A favorite feature of our little Tree House is the set of French doors that separate our master bedroom from the main living space. Based on what we can determine from an old photo attached to our water utility account (which was actually quite the surprise, we need to share that with you!), the bedroom was a former screened-in porch. It was fully enclosed and insulated some time in the mid-90’s to create our current bedroom, and we’ve since replaced the old plywood floors with more Douglas fir, helping to make it feel more intentional with the rest of our home.
But back to those doors! The doors were in pretty solid structural shape, but the weathered former exterior hardware made it fairly difficult to keep them closed and latched properly when Lucy needed dark and quiet to sleep, while the adults wanted to stay up and have fun. The doors (and hinges, and parts of the hardware) had also been painted a few different shades of white-ish and beige tones over the years, so they weren’t winning any points in the style department, either. This is how they looked prior to going in for surgery – not glaringly terrible from the living room when closed, but the bedroom side was a different story altogether:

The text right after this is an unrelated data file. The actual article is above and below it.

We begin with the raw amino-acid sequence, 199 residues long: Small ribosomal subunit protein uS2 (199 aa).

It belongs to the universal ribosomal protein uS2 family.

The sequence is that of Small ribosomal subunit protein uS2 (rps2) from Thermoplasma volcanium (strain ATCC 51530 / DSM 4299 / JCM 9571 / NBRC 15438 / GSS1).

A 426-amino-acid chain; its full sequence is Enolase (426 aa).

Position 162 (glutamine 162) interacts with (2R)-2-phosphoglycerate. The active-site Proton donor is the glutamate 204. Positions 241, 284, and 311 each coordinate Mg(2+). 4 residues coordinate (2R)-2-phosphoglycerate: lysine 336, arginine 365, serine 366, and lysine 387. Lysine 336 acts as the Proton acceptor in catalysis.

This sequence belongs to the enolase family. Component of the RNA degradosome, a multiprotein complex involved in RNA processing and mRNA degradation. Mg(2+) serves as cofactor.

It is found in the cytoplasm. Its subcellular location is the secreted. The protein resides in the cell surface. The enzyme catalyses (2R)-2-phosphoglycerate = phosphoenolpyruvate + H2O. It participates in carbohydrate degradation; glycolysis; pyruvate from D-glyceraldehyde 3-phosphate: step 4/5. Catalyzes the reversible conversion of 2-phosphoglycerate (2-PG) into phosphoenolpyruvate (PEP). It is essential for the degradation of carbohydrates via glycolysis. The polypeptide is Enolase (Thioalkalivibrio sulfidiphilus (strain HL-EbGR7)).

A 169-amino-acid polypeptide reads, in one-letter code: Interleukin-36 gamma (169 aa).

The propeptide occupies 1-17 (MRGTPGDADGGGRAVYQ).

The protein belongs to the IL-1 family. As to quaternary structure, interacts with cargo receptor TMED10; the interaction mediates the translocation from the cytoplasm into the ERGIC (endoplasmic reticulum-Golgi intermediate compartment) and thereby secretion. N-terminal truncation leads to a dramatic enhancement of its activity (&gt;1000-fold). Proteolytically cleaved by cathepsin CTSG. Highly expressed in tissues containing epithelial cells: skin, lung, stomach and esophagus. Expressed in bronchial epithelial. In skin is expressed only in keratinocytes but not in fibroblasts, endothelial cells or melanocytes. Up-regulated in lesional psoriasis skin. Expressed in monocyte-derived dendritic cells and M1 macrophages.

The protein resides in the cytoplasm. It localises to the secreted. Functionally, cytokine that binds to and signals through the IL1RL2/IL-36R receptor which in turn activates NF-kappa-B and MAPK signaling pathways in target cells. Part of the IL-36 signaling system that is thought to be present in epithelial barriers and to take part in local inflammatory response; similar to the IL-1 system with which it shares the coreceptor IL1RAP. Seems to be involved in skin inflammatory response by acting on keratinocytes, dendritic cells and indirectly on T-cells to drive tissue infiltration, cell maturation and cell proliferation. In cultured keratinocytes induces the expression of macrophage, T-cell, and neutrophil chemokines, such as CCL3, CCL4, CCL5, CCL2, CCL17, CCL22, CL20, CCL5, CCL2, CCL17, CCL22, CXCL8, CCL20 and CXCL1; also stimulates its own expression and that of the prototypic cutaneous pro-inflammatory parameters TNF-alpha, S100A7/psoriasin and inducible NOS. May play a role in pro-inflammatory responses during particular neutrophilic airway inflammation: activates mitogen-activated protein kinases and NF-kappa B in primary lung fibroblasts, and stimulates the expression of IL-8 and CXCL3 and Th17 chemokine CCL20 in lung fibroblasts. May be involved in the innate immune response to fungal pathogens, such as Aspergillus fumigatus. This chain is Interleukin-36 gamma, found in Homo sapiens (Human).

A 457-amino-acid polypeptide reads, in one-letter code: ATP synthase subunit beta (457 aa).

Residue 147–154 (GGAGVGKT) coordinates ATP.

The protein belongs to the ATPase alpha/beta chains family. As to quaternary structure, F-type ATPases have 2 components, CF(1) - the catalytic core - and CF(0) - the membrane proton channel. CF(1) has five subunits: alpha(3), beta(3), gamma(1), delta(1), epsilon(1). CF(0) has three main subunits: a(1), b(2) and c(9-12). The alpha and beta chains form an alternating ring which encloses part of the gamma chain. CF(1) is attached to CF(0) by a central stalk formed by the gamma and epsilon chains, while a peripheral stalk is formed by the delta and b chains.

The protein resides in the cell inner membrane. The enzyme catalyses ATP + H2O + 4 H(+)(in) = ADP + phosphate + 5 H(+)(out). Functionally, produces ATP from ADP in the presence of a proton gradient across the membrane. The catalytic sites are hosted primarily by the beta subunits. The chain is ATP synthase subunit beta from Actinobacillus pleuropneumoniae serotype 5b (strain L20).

While we do love the look of the hardware that we inherited with the house (that is, once it’s been freshly boiled and cleaned up), we were thwarted in all of our efforts to find functional matching parts to create a perfect pair, which was our goal. We scoured several vintage and architectural salvage shops and finally threw in the towel when we realized we were spinning our wheels. We ultimately decided to go with vintage reproductions, but we bagged up the old hardware and tucked it in our closet for safe keeping. Not all of the hardware in our home matches, but we can always pull from the bag if we’d like to swap a knob or need to replace a part elsewhere!
Beyond the mis-matched hardware and paint, we were also dealing with a CC-sized missing pane of glass, which made for an easy escape hatch any time she decided that the doors should no longer do the work of containing her. A quick aside – we didn’t actually realize the panel was missing until our first night sleeping at the house. We brought the dogs’ bed into the room and pulled the doors shut before heading to sleep. We were baffled to wake up in the morning to find the doors still latched, but CC on the other side of the door. We looked at each in disbelief until CC poked her head through the hole as if to say, g’morning, guys! CC had decided that she couldn’t be held back by mere physical barriers and – up until this past week! – we’d been stuffing a pillow into the opening ever since. Never again, CC! *wink*
These doors have been waiting for their makeover for long enough! We set aside three days to complete the job (doors are no joke), and we completed the job in two. We’re calling that a big win.
Tools + Supplies Used
Chisels of varying sizes
Hammer (for chisels)
Phillips head screwdriver
Flat head screwdriver
Durham’s rock hard water putty (and water to mix)